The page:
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  De Castro Story - Origins


  1. Where did we come from ?
  2. Spain and Portugal
  3. So what are we ?
  4. Early de Castros
  5. Back to England
  6. Some reading

  De Castro Story - Origins - So what are we ?

So what are we?

From ?? to ?? The Romans after the conquest and clearance of the Arab lands in the east also conquered the Iberian peninsular. It is most probable that they came with Jewish slaves and that the dispossessed also made there way to the Iberian peninsular. After the fall of the Roman Empire and the various conquests of the Iberian by the Northern kingdoms the population no doubt continued under new rulers to live in the land. So in the dim dark ages we were part of the Roman Empire and its subsequent successors.

Up to 1492 we were probably Spanish possibly from Castile, we were probably expelled to Portugal as we were Jewish if we had not departed earlier.

For the period 1492 - 1610 or so as the family spoke and communicated in Portuguese when it arrived in London we probably survived the 1497 Portuguese expulsion by becoming for a time "New Christians".

From the time we left Portugal we could have gone any where however fable suggests we settled in Amsterdam although we could have settled any where. One possibility is Bayonne in France as that is where Solomon de Castro's wife came from and it is one of the places where especially noted as being a place of settlement of expelled Jews. Where ever we were we probably reverted to being Jewish that is what the family was when it arrived in England.

For the next 150 years or so we were English and were initially Jewish but later became Anglican

Since 1852 we became New Zealanders and became what ever we wanted.

  De Castro Story - Origins - Early de Castros

Early de Castros

The earliest reference to a de Castro that I have found other than the founding father is in fact in the English P.R.O Office where there are records dating back to Edward the Confessors day regarding the lease of land. There is in fact a church there called St Mary de Castro, which is hundreds of years old. Presumably these people came to England from Spain and if Jewish would have been expelled by Edward.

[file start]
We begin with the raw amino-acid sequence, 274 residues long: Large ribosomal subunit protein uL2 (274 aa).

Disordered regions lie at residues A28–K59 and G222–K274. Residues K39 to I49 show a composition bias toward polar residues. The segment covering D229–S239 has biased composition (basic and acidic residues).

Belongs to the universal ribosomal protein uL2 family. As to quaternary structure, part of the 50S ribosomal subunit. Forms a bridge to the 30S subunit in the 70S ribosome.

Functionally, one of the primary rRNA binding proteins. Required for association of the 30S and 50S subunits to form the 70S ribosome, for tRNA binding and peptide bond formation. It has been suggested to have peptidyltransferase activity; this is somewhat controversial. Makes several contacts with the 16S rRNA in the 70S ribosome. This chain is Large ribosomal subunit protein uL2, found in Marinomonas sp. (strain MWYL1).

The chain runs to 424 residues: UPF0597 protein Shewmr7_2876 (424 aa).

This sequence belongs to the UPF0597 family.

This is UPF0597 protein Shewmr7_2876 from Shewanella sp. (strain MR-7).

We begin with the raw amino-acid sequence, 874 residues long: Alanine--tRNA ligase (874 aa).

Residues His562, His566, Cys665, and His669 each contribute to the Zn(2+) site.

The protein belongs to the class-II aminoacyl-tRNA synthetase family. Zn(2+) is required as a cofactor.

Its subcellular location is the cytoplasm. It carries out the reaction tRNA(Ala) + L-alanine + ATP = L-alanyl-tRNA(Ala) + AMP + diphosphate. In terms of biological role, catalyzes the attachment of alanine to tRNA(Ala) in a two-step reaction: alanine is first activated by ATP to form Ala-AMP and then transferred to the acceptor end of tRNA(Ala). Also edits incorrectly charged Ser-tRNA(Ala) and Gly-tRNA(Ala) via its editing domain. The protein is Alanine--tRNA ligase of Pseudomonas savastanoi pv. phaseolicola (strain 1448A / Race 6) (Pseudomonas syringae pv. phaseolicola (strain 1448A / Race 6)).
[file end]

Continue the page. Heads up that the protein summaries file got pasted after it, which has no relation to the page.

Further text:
One of the earliest reference I have found to a de Castro of the Jewish faith is one Abraham de Castro who became the administrator of coinage under Sultan Selim in about 1520. I make no claim to the fact that this person is in any way related to this family, but he was a Portuguese/Spanish Jew who had been expelled from his home country.

It is written in Werner Keller's book DIASPORA:

"That in about 1594 one Rodrigues de Castro for example moved from Lisbon to Hamburg and as a Doctor enjoyed great popularity. Indeed when the Plague struck the city, he saved many citizens, for he had much experience in combating the Oriental epidemic. Dr de Castro was schooled in Judaeo-Arabic medicine, which was far in advance of its time. He argued in a book he published called TRACTATUS DE PESTE that plagues were communicated by extremely small organisms. He also won fame as a gynaecologist, practising Caesarean section with success rare indeed in those times. Among his patients were such personages as King Christian 5th of Denmark, the Landgrave of Hesse, the Archbishop of Bremen and many others of the high nobility"

In the book NOBLE FAMILIES AMONG THE SEPHARDIC JEWS by Isaac Da Costa, Bertram Brewster and Cecil Roth we can read that

"two sons of Rodrigues or Rodrigo de Castro rose to eminence in the same profession Dr Bento (Baruch) de Castro was physician to the Court of Queen Christina of Sweden and Dr Andre (Daniel) de Castro was the same to the King of Denmark